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binder2nd Class

A template class providing a constructor that converts a binary function object into a unary function object by binding the second argument of the binary function to a specified value.

template<class Operation>
   class binder2nd
      : public unary_function <
         typename Operation::first_argument_type,
         typename Operation::result_type> 
   {
   public:
   typedef typename Operation::first_argument_type argument_type;
   typedef typename Operation::result_type result_type;
   binder2nd(
      const Operation& _Func,
      const typename Operation::second_argument_type& _Right
   );
   result_type operator()(
      const argument_type& _Left
   ) const;
   result_type operator()(
   argument_type& _Left
   ) const;
   protected:
   Operation op;
   typename Operation::second_argument_type value;
   };

Parameters

_Func
The binary function object to be converted to a unary function object.
_Right
The value to which the second argument of the binary function object is to be bound.
_Left
The value of the argument that the adapted binary object compares to the fixed value of the second argument.

Return Value

The unary function object that results from binding the second argument of the binary function object to the value _Right.

Remarks

The template class stores a copy of a binary function object _Func in op, and a copy of _Right in value. It defines its member function operator() as returning op(_Left, value).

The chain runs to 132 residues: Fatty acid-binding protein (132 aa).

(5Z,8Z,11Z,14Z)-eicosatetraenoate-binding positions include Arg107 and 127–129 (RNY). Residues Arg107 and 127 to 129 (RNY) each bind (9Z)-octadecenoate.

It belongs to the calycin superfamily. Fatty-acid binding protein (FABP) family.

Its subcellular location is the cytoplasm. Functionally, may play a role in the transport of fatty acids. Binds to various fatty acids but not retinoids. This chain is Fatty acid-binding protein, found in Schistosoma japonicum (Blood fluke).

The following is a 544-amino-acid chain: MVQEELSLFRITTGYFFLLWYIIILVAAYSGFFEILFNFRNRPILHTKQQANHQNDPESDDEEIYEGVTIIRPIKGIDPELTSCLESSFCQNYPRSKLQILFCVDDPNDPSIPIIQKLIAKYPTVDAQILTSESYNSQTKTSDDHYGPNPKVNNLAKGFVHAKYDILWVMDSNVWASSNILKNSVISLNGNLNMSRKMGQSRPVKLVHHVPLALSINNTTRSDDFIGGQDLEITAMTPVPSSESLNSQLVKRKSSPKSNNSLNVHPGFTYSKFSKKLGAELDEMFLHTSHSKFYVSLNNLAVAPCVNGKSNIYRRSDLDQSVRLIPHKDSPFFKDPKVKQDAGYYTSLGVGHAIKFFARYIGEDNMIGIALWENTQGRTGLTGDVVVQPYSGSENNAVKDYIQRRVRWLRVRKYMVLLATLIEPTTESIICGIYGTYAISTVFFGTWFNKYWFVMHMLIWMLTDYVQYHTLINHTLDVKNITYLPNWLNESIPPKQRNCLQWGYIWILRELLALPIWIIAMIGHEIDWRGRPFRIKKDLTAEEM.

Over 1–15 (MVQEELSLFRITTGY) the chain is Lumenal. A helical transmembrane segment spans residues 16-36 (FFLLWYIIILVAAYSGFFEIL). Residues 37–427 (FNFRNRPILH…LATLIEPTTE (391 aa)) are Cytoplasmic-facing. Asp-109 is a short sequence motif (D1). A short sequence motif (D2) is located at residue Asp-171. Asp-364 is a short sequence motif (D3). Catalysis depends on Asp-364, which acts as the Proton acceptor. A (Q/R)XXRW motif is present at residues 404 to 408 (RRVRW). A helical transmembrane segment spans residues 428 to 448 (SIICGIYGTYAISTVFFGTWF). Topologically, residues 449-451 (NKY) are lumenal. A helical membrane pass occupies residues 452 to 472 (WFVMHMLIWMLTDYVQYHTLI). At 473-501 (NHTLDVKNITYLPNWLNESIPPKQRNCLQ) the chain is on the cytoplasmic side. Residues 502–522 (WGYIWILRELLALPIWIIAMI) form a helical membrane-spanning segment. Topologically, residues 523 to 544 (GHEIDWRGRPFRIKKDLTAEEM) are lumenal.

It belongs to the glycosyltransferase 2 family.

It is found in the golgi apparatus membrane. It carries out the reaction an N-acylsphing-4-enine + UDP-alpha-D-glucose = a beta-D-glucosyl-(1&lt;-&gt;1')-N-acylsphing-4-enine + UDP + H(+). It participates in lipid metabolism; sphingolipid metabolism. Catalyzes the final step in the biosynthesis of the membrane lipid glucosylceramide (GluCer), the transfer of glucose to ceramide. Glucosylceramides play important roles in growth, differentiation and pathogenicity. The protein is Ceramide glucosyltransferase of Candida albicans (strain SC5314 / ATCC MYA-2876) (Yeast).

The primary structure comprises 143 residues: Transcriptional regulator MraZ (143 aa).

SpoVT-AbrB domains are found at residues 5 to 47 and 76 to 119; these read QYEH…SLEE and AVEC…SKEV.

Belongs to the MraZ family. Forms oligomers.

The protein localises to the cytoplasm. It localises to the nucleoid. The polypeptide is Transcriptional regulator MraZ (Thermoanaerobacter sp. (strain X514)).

If _Func is an object of type Operation and c is a constant, then bind2nd ( _Func, c ) is equivalent to the binder2nd class constructor binder2nd<Operation> ( _Func, c ) and more convenient.

Example

// functional_binder2nd.cpp
// compile with: /EHsc
#include <vector>
#include <functional>
#include <algorithm>
#include <iostream>

using namespace std;

int main( )
{
   vector <int> v1;
   vector <int>::iterator Iter;
   
   int i;
   for ( i = 0 ; i <= 5 ; i++ )
   {
      v1.push_back( 5 * i );
   }

   cout << "The vector v1 = ( " ;
   for ( Iter = v1.begin( ) ; Iter != v1.end( ) ; Iter++ )
      cout << *Iter << " ";
   cout << ")" << endl;

   // Count the number of integers > 10 in the vector
   int result1;
   result1 = count_if( v1.begin( ), v1.end( ), 
      binder2nd<greater<int> >( greater<int>( ), 10 ) );
   cout << "The number of elements in v1 greater than 10 is: "
        << result1 << "." << endl;

   // Compare using binder1st fixing 1st argument:
   // count the number of integers < 10 in the vector
   int result2;
   result2 = count_if( v1.begin( ), v1.end( ), 
      binder1st<greater<int> >( greater<int>(), 10 ) );
   cout << "The number of elements in v1 less than 10 is: "
        << result2 << "." << endl;
}

Output

The vector v1 = ( 0 5 10 15 20 25 )
The number of elements in v1 greater than 10 is: 3.
The number of elements in v1 less than 10 is: 2.

See Also

<functional> Members | Thread Safety in the Standard C++ Library

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